Mar 25, 2013, 5:01 PM EDT
Major League Baseball filed the lawsuit against Biogenesis on Friday. My view is that it’s a ridiculous, meritless claim asserted solely for the purposes of obtaining documents, not vindicating any actual legal rights.
My view of that is that is based on a legal analysis of the claim, the lack of a damages case and my understanding of the nature of the Joint Drug Agreement which baseball says Biogenesis interfered with. But sometimes analogies work way better. I like this one from a Roger Abrams in this Reuters analysis of the suit:
Roger Abrams, a sports law professor at Northeastern University in Boston, used the example of player contracts that call for the player to hit specific weight targets in spring training.
“Does that mean you can sue McDonald’s for selling Big Macs to this guy?” he said.
Hey, at least a team could hope to recover something from McDonalds if they were successful.
In other news, when the Miami New Times story first came out a couple of months ago, Mike Lupica and a host of other sportswriters hastily wrote angry columns saying that, boy oh boy, if only Major League Baseball could get people under oath this thing would be blown wide open. Since Friday, however, I’ve been unable to find any columns or commentary from the usual suspects lauding Major League Baseball for its lawsuit.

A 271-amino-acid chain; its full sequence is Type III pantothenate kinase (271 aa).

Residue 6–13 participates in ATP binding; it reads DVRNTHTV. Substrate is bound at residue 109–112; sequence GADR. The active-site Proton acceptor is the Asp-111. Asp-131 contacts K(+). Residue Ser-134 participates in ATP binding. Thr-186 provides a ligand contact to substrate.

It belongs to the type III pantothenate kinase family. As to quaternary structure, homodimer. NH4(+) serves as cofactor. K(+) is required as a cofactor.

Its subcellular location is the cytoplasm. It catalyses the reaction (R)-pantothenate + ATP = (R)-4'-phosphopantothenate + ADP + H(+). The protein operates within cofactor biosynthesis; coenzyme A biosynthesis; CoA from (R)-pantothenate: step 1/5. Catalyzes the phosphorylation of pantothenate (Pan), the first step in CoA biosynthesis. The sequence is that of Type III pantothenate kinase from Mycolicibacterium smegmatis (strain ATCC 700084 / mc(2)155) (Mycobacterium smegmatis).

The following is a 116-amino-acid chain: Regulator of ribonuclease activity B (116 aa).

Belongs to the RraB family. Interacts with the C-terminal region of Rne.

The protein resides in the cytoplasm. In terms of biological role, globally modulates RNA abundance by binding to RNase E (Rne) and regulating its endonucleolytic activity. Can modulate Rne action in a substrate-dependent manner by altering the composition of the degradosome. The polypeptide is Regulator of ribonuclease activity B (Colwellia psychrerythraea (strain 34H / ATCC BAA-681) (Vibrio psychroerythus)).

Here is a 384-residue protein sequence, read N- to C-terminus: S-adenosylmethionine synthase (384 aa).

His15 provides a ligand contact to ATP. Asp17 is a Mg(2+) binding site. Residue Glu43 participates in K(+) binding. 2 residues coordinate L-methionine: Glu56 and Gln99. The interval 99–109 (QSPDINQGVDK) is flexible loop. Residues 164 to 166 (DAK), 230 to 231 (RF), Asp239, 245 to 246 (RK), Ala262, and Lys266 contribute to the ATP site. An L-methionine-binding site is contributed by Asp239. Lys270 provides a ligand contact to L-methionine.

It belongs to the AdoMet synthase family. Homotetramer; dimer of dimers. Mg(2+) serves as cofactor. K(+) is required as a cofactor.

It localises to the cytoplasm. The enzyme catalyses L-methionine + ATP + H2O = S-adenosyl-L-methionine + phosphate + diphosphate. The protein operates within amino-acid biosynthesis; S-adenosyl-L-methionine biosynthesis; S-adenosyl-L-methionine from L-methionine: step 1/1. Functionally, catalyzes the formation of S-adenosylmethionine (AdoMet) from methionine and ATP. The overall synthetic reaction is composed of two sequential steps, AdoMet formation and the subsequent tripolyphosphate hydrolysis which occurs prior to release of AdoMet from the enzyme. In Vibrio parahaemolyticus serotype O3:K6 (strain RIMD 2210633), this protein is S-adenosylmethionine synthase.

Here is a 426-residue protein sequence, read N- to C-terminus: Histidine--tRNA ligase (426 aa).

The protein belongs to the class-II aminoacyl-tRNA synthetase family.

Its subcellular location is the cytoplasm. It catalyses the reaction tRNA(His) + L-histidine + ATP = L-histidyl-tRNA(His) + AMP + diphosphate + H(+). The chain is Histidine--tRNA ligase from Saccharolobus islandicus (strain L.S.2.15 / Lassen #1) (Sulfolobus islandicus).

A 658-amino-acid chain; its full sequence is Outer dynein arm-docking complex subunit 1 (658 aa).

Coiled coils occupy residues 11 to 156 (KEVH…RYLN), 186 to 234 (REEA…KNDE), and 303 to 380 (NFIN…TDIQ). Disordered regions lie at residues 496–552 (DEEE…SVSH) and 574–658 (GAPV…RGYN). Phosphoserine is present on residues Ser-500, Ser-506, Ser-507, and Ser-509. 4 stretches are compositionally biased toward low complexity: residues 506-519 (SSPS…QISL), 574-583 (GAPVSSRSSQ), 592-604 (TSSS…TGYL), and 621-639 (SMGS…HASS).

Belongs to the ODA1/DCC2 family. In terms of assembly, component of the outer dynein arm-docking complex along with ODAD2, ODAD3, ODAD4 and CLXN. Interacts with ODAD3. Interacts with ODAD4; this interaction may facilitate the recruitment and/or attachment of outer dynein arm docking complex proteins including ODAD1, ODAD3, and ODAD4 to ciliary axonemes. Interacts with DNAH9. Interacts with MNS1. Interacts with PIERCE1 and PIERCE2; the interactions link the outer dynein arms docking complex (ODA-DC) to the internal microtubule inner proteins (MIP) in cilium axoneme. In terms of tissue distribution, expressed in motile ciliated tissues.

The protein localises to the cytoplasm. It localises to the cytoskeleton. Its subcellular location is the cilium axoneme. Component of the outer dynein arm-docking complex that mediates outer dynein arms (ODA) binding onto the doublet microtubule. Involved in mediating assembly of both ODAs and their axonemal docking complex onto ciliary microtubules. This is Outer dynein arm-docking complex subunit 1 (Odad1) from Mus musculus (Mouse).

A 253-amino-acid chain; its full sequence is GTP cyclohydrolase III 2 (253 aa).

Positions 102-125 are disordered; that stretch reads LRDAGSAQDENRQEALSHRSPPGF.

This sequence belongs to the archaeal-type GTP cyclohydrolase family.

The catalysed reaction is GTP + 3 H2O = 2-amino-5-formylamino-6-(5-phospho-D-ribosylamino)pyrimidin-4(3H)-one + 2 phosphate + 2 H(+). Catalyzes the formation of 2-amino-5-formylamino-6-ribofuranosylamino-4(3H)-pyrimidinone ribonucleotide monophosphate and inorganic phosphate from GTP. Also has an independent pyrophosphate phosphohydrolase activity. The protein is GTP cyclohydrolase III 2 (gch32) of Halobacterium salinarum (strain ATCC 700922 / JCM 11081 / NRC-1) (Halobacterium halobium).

What’s up guys? Wasn’t this what you wanted? Or were you just being angry then and hadn’t yet thought out the end game?
- Manny Machado could join the Orioles as soon as next weekend 3
- Michael Pineda suspended 10 games for “foreign substance” 45
- Doc Gooden calls B.S. on people saying pine tar is just to help pitchers get a grip on the ball 87
- Pineda and pine tar: baseball is, once again, sending mixed signals about cheating 126
- And That Happened: Wednesday’s scores and highlights 69
- Josh Lueke is a rapist. How often does that bear repeating? (201)
- Benches clear in Pittsburgh after the Brewers’ Carlos Gomez bat flips a third-inning triple (183)
- Michael Pineda ejected in second inning for pine tar on neck, facing a 10-game suspension (156)
- Pineda and pine tar: baseball is, once again, sending mixed signals about cheating (126)
- Chipper Jones chimed in on the Carlos Gomez incident (111)